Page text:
A treatment for obstructive sleep apnea (OSA)—continuous positive airway pressure (CPAP)—can also reduce nighttime coughing, wheezing, and heartburn according to a study published in ERJ Open Research.
“When we experience heartburn or acid reflux, we are feeling stomach acid traveling up toward the throat. People with obstructive sleep apnea are three times more likely to suffer regularly with nighttime heartburn. Respiratory symptoms, such as coughing and wheezing, are also more common,” says lead study author professor Thorarinn Gislason, MD, from the department of sleep at Landspitali – The National University Hospital of Iceland in Reykjavík, in a release.
Gislason and his colleagues used data from the Icelandic Sleep Apnea Cohort study, including 822 patients diagnosed with moderate to severe OSA. Before starting CPAP treatment, the patients took part in an overnight sleep study and answered detailed sleep questionnaires, including whether they had heartburn or belching at night.
Two years after beginning CPAP treatment, participants returned for a follow-up visit with a new evaluation. Researchers were also able to measure how regularly each person used CPAP via data stored by the CPAP machines.
The study showed that people who were regularly using the CPAP machines were around 42% less likely to experience night-time heartburn, compared to those who used the machines a little or not at all. This decrease in reflux among CPAP users seemed to result in more than a four-fold decrease in the risk of productive morning cough and almost a four-fold decrease in the risk of chronic bronchitis.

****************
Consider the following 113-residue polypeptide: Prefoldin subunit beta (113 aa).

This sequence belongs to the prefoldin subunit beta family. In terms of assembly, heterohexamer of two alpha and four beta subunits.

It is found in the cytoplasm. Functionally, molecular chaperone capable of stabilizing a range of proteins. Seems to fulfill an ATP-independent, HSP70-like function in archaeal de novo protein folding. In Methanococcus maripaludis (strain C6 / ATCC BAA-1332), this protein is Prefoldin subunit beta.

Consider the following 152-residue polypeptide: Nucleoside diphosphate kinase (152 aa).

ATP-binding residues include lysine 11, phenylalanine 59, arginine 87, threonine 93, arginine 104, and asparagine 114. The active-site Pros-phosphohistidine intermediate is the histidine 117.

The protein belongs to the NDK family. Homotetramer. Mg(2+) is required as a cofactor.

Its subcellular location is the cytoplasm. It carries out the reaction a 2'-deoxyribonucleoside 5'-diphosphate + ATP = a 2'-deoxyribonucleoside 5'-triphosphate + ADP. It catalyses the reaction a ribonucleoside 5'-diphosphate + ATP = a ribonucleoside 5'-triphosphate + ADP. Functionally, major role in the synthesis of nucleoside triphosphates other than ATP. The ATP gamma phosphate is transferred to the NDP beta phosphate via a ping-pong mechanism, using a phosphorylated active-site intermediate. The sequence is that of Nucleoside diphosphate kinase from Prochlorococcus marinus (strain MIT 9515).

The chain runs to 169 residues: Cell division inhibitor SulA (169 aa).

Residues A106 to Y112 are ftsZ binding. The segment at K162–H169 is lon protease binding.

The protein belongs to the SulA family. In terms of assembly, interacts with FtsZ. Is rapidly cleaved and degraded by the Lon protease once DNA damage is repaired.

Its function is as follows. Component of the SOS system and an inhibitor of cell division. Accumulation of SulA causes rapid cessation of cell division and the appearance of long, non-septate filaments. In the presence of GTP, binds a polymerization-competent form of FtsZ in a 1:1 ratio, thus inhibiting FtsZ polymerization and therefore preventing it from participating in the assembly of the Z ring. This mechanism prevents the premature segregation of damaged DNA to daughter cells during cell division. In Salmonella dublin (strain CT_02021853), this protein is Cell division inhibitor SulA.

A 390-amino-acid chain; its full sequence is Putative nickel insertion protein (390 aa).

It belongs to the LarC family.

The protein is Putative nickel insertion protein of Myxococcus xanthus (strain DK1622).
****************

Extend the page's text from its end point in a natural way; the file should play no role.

Regular CPAP users were also less likely to suffer with wheezing, but the data suggests this was a direct result of the treatment, rather than being caused by the reduction in night-time reflux.
Researchers say that because CPAP treatment keeps the upper airway open during sleep, this probably helps the valve between the stomach and the food pipe to keep closed, which could stop acid from leaking out of the stomach.
“Obstructive sleep apnea is a common condition, and, although we have good ways to diagnose and treat it, many people do not realize they have this problem,” Gislason says in the release. “I’m 71 years old, and I have been a specialist lung doctor all my working life. I have seen many patients with recurrent respiratory symptoms who have been diagnosed with OSA and recovered when they got CPAP treatment.
“Snoring, frequent waking, and day-time tiredness are established signs of OSA. This study suggests that coughing and wheezing that do not get better with the usual treatments and night-time reflux should also be considered as possible signs of OSA that may require CPAP treatment.”
Professor Winfried Randerath, head of the European Respiratory Society’s assembly on sleep-disordered breathing, who was not involved in the research, says in a release, “OSA may manifest as loud snoring at night and daytime sleepiness, but research is showing that its effects can be widespread and serious. This study adds to our understanding of the risks of OSA, but it also shows how using CPAP treatment can help to reduce those risks.
“People who think they may have OSA should speak to their doctor. Those who have been diagnosed and offered CPAP treatment should try to use the machine regularly as we are learning more and more about the health benefits that CPAP can bring.”